Opinion: Relaxed body, focused mind | Prime ❘ Debate
All art forms are mirrors of ourselves. From writers to composers, dancers to musicians, artists to actors – the moment we are touched by inspiration, time stops and we focus inward to create a transcendent artistic experience. It is the goal of every musician to communicate from the soul through music.
Ancient Chinese ideology taught that a cultured person should study in six areas: etiquette, musicology, archery, chariot driving, literacy, quantitative methodology, and cosmology.
To explain each area in more detail:
- The label encompasses human and social behavior. It includes law, management and communication sciences
- Musicology includes musical performance, popular culture, ceremonies, rituals, and spirituality
- Archery broadly represents martial skills, sports and men’s competition
- Tank driving is synonymous with martial arts and physical culture
- Literacy includes reading, writing, literature, history and philosophy
- Quantitative methodology and cosmology are synonymous with physics, arithmetic and mathematics.
Music comes second in this ranking and is considered in the same category as spirituality. How appropriate! Because it is through spirituality that a musician finds his true voice.
String players use their bodies asymmetrically. A good set of strings is a combination of excellent left hand action and a musical right arm. It’s interesting to think about how our brains would have to work in order for the two parts to break free from each other. A tight left hand often means a tight right hand, which could result in a stiff arch. A stiff right arm often means a lack of internal flow, which can manifest as a stiff neck or inflexibility in the left arm. The key is to cultivate a sense of flow from within.
As a child, I loved Chinese calligraphy. Each training session lasted two hours. During this time there was often only silence. I would sit down with my black ink stone, my rice paper, and my study book, and I would practice line by line, character by character. It was one of my favorite activities and I was good enough to represent my school at local competitions. This discipline involved cultivating a relaxed body and a focused, clear mind, as well as a conscious way to couple each stroke with the breath. The right hand established a relationship with the brush pen in much the same way as with a bow – gently guiding, while still allowing it to direct. Calligraphy has become an opportunity for meditation in my busy college schedule.
In Chinese calligraphy, every little factor affects the overall result. For example, when you wet the ink stone and grind it, the amount of water in relation to the number of turns you give the ink stick affects the intensity of the darkness. Like other art forms, once the brush pen touches the paper, there is no turning back. There is only one direction and one test. If you linger too long, even half a second! – the ink penetrates through the rice paper and the shape of the line is ruined.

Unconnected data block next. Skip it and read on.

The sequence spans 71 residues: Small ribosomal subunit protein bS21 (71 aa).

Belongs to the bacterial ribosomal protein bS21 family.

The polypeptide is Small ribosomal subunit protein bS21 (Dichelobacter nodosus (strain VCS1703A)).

The process of writing Chinese calligraphy requires us to think about the strokes before the pen touches the paper. You could say there is a good “tempo” and a good “rhythm” for a specific move: when to go fast and slow, when to pause just the right amount, when to end with a flourish. Watching great masters at work takes immense patience: the act is timeless, and they often seem to know exactly how it will end.
Calligraphy and string playing have a lot in common. They both require that we activate “the eye of the mind” and “contemplation of the mind”. By strengthening the eye of our mind, we practice imaginary movement in our head before action. Through contemplation of the spirit, we reveal the spiritual and transcendent aspects of calligraphy and music. A novice calligrapher practices “unity” over and over again before moving on to more complex strokes. The unit is represented by a point and a horizontal line – which literally means number one (Yi) in Chinese. It’s kind of like playing strings when we have to start by feeling the strings for articulation, then move on to open strings practice over and over again – cultivating the flow – before we can even add the left hand.
The modern western arc evolved from the Byzantine Empire in the mid-5th century. These primitive arches were convex like an archery bow. In the Baroque era, playing techniques developed further and the structure of the bow had to change in order to improve control. Instead of calling the arc directions “up” and “down” in today’s terms, the French use push (push) to indicate the arc up and shoot (shoot) to indicate the arc down. When we imagine pushing and pulling, suddenly the feeling of weight in the sound becomes present. Like a brush stroke, it is by pulling and pushing back the hair so carefully that the calligrapher manages to master his writing.
There is a Chinese saying 字 如其 人; it means “you can read a person by his calligraphy”. If the mind and the brush are united, then calligraphy has a soul and communicates the heart of the artist. Isn’t it the same with sound? We know we can instantly identify the sound of great players. The indescribable quality of hearing an honest voice – it can be expressive, loving, happy, humorous, grieving or grateful, but most of all, it’s the vulnerability of sound that touches us. There is no hiding place on stage; we are here to write our own musical calligraphy.